(As first seen on JewishJournal.com) There’s a gorgeous place along the Susquehanna River in southern Pennsylvania that helps discover what Native American life was like going back 10,000 years. A hundred years ago — in the same era when Teddy Roosevelt was heralding the conservation of antiquities and natural treasures — lawyer and bon vivant John Edward Vandersloot made his own mark on history. Having spent years hunting and fishing in the area, as well as finding native artifacts, Vandersloot built a cabin that became the base of what is now Indian Steps Museum.
Don’t think of this cabin as being a Lincoln Logs structure where you would have gone camping! The architecture is artistic and ornate, with sensuous sculptured columns, carved cornerstones and exquisite stained glass. Inside is housed the treasures discovered onsite, thoughtfully displayed. A winding staircase ends up at a cupola that overlooks the Susquehanna.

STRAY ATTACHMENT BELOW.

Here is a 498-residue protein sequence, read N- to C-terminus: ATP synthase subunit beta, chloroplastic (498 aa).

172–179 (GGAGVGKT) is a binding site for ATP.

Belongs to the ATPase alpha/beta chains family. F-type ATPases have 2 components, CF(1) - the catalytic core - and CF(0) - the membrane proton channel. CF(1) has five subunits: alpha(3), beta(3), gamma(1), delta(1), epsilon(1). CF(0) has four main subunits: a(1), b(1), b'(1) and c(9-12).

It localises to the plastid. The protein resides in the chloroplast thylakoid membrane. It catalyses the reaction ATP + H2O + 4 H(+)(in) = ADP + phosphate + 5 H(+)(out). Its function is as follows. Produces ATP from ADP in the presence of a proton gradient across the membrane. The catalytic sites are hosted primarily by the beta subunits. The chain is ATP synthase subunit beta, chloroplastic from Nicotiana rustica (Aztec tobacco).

The outside grounds are special! A grove of trees opens out onto a stunning river vista. There are hills to climb, picnic tables and an adjacent nature trail. The museum’s “season” runs from mid-spring through Fall. There are loads of events during this period, celebrating Native American culture, nature and music with pow wows, dream catcher making classes, birdwatching, campfires, creek studies, full moon celebrations and live bands.
However, probably the most unique aspect of Indian Steps Museum is their archaeology program where you can help excavate both pre-historic and historic sections. To participate, you have to join the Conservation Society of York County. You’ll receive intense training to help save the precious finds.
You can rent the grounds for your special events, like family reunions and weddings.